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Alumni Interview with Chen You

Interviewer: Emma Nijssen

Recent IHEID graduate Chen You is working as a sustainability analyst at Swiss Re in Beijing, China. He shared with us the story of his path from a student of International Trade to where he is today, along with the diverse internship experiences he enjoyed along the way. We thank him for his time and very practical insights!

1) Could you tell us a little bit about yourself and what you studied at IHEID?

My name is Chen You and I’m from Wuhan, China. I did my bachelor degree in Beijing at the University of International Business and Economics. Before switching my career path to international affairs, I was a typical business school student. I used to do internships for various financial institutions such as EY and the Commerzbank. It all went quite coincidentally, that I went on an exchange program in the last year of my undergraduate at Bocconi University in Milan. And at that time, I felt that I’ve got to stay in Europe for my Master's Degree, so I applied for multiple programs there. Since I was also interested in international affairs, I regretted that I didn't choose that for my undergraduate. So I applied to some schools and got an offer from IHEID, and I felt that Geneva would be a good place to start another stage of my life.

I studied the Master in international Affairs program with both the Trade and International Finance and the Sustainability tracks. My first internship in Geneva was at a think tank called ICTSD, the International Center for Trade and Sustainable Development. It sadly no longer exists, but I did get a lot of first-hand experience in policy work there. And then, because of that experience, I was selected as an intern for the OECD Trade and Agriculture Directorate for its fishery team. In 2020, I worked at the World Economic Forum for half a year on nature and biodiversity issues. By the end of 2020, I finished up my master degree and came back to China. After working for an international think tank, I found another opportunity where I am right now at Swiss Re, a very famous company in the reinsurance industry. Here I’m working on sustainability risk issues in China, closely collaborating with colleagues based in Zurich and Singapore.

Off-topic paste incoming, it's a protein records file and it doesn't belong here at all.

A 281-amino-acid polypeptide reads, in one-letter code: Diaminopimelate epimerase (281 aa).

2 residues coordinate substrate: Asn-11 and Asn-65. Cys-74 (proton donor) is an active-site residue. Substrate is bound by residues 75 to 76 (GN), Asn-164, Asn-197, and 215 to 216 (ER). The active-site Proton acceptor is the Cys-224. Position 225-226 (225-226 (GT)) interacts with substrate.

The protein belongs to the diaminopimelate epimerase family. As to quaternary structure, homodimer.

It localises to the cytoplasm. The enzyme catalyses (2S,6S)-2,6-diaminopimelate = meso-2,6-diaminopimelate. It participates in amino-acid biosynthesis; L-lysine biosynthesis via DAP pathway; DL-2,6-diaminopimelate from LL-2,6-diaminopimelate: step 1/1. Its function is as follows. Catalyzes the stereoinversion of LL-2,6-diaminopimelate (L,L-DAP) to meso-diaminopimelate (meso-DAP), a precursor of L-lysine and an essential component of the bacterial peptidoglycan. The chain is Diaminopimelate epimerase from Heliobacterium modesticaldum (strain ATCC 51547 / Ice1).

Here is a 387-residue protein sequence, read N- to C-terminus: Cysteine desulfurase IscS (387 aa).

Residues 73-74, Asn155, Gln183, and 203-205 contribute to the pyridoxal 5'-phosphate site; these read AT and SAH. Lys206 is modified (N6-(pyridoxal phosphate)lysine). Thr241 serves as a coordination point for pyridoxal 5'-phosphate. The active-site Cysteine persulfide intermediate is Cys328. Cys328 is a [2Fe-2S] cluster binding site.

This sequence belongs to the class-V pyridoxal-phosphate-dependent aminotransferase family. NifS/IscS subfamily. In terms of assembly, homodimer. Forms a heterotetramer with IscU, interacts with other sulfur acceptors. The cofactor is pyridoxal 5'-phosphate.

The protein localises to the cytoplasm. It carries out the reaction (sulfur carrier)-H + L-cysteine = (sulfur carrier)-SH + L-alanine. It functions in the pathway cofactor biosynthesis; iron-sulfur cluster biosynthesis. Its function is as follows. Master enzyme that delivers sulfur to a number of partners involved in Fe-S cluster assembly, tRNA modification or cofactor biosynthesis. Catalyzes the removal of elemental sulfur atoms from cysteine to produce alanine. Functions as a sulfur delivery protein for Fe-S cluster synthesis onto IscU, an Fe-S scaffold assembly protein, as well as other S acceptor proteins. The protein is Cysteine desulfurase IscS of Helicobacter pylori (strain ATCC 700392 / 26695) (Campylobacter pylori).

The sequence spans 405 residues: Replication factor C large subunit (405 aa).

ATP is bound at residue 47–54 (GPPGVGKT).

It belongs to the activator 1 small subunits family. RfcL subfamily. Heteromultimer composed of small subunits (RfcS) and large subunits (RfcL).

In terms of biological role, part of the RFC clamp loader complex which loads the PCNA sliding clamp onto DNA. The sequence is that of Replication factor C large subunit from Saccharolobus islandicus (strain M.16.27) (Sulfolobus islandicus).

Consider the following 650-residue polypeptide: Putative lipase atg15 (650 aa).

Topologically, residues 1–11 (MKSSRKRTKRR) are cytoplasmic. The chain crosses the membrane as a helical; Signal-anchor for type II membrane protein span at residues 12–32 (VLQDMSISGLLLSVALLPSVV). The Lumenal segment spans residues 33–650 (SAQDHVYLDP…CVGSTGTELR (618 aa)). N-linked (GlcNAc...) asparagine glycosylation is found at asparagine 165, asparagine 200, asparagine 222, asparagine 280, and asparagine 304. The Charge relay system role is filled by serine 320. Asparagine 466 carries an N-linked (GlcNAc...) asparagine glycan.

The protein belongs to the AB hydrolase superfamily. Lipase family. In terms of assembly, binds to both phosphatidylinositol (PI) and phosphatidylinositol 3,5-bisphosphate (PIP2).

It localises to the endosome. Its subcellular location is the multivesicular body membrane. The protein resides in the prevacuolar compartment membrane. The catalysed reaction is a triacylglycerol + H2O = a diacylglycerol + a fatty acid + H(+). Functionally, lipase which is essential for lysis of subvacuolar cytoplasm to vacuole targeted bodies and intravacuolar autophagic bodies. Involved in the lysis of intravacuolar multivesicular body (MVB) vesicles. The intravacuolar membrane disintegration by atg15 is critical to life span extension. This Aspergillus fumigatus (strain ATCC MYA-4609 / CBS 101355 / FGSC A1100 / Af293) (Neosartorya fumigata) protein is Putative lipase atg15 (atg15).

2) Could you describe to us your current job as a sustainability analyst and what you do on a daily basis?

As China has already pledged to reach a carbon peak by 2030 and carbon neutrality by 2060, there is a drive from the government as well as the private sector to facilitate the net-zero transformation. This is partially why my current position was created, and I serve as a bridge between the Chinese local community and the headquarters.

The first role that I play is to understand and analyze Swiss Re's ESG policy which covers various aspects ranging from thermal coal, oil and gas, biodiversity, food policy, social issues, as well as follow up with the local market dynamic relevant to sustainability. In addition, I support Swiss Re's contribution to the Green Investment Principles (GIP) for the Belt and Road Initiative. We are the only foreign reinsurer among all signatories and serve as the co-chair in the working group that is focused on the climate environment risk assessment. As for the incoming deliverable, I’m coauthoring a paper on the transition risks and opportunities in that working group. This year we plan to roll out some pilot projects relevant to numerous emerging topics such as net zero alignment.

3) What made you decide to move to China? Was your decision motivated by your job or did you have other reasons for this decision?